Shoulder instability can occur for a few different reasons. One cause of shoulder instability is a traumatic event causing the shoulder to dislocate, which may occur while playing high intensity contact sports or even with a fall. If the shoulder doesn’t heal properly, this can cause repeated instability events to occur. Another reason recurrent instability may happen is due to a naturally loose shoulder. In this case, the soft tissues (labrum and capsule) are repeatedly stretched and no longer provide support or stabilization to the shoulder. Patients often complain about the shoulder slipping out of socket, feeling weak, and occasionally painful when these instability events occur.
An initial form of treatment is conservative in nature. These include resting the shoulder, participating in physical therapy to help strengthen the shoulder, and possibly using anti inflammatory medication to help with soreness or pain. If these treatments don’t seem to be improving the stability of your shoulder, the next step is evaluation by a physician to determine the best treatment plan. For chronic instability, meaning repeated subluxations or dislocations of the shoulder, a capsulorrhaphy may be the best option. A capsulorrhaphy is a surgical procedure that repairs and tightens the shoulder capsule, the connective tissue around the shoulder, to help stabilize the ball and socket.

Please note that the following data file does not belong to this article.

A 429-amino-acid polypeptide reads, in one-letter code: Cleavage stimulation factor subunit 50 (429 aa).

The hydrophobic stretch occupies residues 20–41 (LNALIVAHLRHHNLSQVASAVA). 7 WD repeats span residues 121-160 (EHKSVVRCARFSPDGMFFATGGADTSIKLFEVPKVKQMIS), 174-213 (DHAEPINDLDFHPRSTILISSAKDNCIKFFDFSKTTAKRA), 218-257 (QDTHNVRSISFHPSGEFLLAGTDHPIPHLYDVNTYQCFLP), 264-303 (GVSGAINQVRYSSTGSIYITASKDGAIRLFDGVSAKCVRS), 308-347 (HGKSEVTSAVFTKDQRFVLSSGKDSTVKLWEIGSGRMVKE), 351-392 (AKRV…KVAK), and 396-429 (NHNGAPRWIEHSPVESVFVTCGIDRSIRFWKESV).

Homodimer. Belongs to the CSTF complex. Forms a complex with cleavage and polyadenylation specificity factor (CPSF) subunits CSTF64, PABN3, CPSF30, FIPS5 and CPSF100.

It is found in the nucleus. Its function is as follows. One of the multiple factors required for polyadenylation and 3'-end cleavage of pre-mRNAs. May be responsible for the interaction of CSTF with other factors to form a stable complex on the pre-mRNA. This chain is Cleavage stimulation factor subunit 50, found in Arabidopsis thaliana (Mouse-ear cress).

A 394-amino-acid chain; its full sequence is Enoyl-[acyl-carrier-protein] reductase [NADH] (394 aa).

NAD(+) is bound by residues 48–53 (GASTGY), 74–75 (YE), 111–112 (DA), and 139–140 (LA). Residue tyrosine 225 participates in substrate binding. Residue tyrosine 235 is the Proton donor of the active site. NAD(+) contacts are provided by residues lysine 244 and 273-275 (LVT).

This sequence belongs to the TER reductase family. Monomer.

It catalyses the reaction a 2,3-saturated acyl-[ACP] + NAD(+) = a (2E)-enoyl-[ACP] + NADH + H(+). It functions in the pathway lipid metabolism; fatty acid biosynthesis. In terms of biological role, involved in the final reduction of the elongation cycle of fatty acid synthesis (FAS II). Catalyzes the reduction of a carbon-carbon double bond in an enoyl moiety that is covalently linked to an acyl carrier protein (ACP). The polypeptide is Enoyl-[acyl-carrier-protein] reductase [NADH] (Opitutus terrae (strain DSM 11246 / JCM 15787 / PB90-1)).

A capsulorrhaphy is a surgical procedure that repairs and tightens the shoulder capsule, the connective tissue around the shoulder, to help stabilize the ball and socket. It is an arthroscopic procedure that is performed through three to four small (arthroscopic) incisions. One incision is used for visualizing with the camera (arthroscope), while the others are used to insert surgical tools and instruments that are used for the repair. The capsule surrounding the entire shoulder is repaired using a construct of small sutures, which then tighten the capsule by being anchored down to the glenoid bone.
This is an outpatient procedure that typically takes about one and a half to two hours. You are placed in a special brace called a Gunslinger that completely immobilizes your shoulder for the first six weeks after surgery. After six weeks, you may remove the Gunslinger and begin gentle therapy under the guidance of a physical therapist. Approximate recovery time is six months.